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A Mother's Early Death Drives Her Daughter To Find A Treatment

Kamni Vallabh helps her daughter Sonia get ready for her wedding, a few months before Kamni started showing symptoms of the prion disease that would kill her.
Courtesy of Sonia Vallabh
Kamni Vallabh helps her daughter Sonia get ready for her wedding, a few months before Kamni started showing symptoms of the prion disease that would kill her.

Sonia Vallabh saw her mother die at age 52 from a rare disease that causes irreversible brain damage. Then Sonia learned she has inherited the genetic mutation that killed her mother. She and her husband quit their jobs and trained to become scientists. They're now racing against time to come up with a treatment that could save Sonia's life.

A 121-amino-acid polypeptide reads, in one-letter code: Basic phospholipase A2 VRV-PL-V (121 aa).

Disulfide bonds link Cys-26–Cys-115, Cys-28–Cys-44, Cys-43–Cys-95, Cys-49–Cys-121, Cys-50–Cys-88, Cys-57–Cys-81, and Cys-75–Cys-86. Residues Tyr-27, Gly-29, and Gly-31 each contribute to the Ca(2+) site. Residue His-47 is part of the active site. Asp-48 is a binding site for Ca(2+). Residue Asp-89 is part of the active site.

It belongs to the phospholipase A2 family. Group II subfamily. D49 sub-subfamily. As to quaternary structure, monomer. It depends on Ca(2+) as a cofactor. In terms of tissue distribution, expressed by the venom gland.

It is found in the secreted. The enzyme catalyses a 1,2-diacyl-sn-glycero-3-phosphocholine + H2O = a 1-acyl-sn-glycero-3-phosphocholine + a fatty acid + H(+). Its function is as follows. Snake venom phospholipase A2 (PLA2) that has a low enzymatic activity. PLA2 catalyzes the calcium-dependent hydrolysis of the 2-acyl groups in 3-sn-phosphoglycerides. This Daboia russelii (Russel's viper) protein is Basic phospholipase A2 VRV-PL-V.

Read Sonia's story on NPR's health blog, Shots, and listen to her and Eric on Monday's All Things Considered.

Copyright 2020 NPR. To see more, visit https://www.npr.org.

Rae Ellen Bichell is a reporter for NPR's Science Desk. She first came to NPR in 2013 as a Kroc fellow and has since reported Web and radio stories on biomedical research, global health, and basic science. She won a 2016 Michael E. DeBakey Journalism Award from the Foundation for Biomedical Research. After graduating from Yale University, she spent two years in Helsinki, Finland, as a freelance reporter and Fulbright grantee.